The great post-election liberal letdown continues apace with the beyond controversial announcement that evangelical poobah and gay basher Rick Warren will deliver the invocation at Barack Obama's inauguration.
I wouldn't invite Warren to take out my garbage. That's because I have a thing against televangelists and the soma-like hold their have on their mega-church flocks, let alone Warren's repellent views on homosexuality.
And while there is something to Obama's view that an atmosphere has to be created in the body politic "where we can disagree without being disagreeable," the invitation extended to the leading evangelical and most adept religio-political game player this side of the Holy Gates is more about being shrewd than being open and inclusive. After all, Sarah Palin and Hugo Chavez are not on the inauguration guest list, while Paul Weyrich won't be coming either.
But unlike many liberals who are deep breathing into paper bags over Warren, I accept the president-elect's determination to reach out to evangelicals, a core GOP constituency, even if he risks the animus of his constituency.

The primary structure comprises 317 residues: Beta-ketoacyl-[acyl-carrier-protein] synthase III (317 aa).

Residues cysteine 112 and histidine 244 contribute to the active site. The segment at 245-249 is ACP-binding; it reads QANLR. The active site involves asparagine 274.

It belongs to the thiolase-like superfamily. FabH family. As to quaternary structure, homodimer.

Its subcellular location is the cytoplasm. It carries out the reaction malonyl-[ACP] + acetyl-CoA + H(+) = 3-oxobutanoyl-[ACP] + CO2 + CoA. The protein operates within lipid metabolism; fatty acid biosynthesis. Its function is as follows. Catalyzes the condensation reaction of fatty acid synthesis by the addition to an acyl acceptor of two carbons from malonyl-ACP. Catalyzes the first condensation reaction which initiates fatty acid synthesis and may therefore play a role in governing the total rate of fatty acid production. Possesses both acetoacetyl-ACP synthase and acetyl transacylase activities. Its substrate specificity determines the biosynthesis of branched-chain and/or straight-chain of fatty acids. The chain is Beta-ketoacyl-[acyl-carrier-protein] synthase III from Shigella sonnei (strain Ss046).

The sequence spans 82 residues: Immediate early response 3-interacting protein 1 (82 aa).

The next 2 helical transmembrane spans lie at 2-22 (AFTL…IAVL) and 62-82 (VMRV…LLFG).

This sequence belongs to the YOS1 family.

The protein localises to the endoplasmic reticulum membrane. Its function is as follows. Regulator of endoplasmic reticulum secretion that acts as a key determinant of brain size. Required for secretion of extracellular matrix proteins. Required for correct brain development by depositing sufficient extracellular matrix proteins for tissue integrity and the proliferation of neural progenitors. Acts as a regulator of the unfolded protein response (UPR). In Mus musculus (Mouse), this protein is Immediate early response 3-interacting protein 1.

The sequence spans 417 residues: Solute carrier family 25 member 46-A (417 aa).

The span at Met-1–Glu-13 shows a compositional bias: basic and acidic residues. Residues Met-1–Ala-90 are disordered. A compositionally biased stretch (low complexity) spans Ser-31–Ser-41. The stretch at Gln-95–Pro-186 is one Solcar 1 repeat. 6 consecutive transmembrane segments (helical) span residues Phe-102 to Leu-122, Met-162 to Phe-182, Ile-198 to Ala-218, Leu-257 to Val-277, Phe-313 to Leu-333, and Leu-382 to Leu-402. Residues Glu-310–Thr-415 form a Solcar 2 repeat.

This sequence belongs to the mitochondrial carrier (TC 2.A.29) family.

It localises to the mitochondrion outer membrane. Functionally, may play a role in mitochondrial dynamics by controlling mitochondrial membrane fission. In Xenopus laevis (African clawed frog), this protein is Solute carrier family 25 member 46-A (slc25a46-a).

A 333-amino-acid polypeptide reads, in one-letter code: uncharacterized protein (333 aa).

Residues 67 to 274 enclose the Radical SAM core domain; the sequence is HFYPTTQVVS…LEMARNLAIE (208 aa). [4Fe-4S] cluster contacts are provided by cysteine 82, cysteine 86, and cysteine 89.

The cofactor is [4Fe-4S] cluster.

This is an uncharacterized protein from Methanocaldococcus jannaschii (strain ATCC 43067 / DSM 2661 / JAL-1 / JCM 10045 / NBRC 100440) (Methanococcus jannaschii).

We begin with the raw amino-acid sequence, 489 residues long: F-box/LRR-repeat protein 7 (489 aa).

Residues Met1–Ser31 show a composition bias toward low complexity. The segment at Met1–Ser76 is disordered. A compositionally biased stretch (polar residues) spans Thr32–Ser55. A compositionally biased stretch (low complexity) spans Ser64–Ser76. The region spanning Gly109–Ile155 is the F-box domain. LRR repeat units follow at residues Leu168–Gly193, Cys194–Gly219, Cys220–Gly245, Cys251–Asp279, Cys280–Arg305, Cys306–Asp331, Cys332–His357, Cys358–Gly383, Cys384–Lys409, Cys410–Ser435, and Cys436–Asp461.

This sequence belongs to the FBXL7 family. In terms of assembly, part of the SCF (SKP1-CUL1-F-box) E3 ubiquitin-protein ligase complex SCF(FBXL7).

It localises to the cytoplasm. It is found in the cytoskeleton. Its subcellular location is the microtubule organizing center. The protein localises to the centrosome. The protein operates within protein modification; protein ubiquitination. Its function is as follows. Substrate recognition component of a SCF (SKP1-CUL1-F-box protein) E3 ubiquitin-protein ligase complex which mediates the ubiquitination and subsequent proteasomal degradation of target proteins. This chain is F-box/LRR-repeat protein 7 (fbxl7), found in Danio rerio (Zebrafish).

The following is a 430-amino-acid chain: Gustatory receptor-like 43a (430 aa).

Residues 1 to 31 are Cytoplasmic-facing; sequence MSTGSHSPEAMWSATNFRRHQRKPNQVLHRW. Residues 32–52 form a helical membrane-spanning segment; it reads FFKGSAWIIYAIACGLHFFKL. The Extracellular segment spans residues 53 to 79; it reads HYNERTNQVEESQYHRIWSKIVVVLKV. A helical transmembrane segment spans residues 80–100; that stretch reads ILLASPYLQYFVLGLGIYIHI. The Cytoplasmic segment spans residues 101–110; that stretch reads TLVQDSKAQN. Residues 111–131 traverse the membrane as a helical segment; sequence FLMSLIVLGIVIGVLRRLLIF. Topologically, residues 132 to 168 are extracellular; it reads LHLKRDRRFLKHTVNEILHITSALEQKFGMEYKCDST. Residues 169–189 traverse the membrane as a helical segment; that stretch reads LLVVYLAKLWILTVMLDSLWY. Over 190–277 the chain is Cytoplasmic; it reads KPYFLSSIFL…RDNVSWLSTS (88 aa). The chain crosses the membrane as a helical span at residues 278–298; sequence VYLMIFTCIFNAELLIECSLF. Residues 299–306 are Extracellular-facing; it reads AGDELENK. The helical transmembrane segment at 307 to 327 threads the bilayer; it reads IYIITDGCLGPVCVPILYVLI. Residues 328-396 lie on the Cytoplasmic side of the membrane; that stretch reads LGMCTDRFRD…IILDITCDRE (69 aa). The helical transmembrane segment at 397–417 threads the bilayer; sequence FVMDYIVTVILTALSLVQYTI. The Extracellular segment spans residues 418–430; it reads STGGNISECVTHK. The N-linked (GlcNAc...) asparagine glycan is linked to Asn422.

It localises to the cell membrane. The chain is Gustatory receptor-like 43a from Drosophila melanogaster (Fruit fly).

This is just not the right fight to pick. There will be others soon enough that are.
Yes, Obama is being shrewd -- and cynical and a few other things, as well -- but it's long past time that liberals realize that the yellow brick road is paved with pragmatism and has some potholes and minefields, as well.
That shrewdness also is evident in Obama's cabinet selections.
Some liberals are having trouble accepting the selection of not-so-green Tom Vilsack to be Agriculture secretary and not-so-tree-huggerly Ken Salazar to be Interior secretary. Me too, and it's not for nothing that traditional farming and oil and mining interests are effusive in their praise of the two men. But they will be reporting to Obama and not Cargill and Exxon Mobil, so also we need to chill about those picks.
Nevertheless, I find myself on the horns of a dilemma:
The purity test to which some liberals insist on holding Obama as he cobbles together what is shaping up to be a welcome contrast from the Bush administration is silly and smacks of right-wing self-righteousness. Still, the selection of Warren is difficult to swallow.
I never thought that Obama walked on water, but I can understand the feelings of betrayal among those who did. Then there are the gays and lesbians who expected more from a civil-rights president and better damned well get it once he takes the oath of office.
Finally, and Obama's motivations aside, this episode is a sad reminder of how religion has insinuated itself so deeply into politics. Billy Graham's visits to the White House over the decades now seem positively quaint, don't they?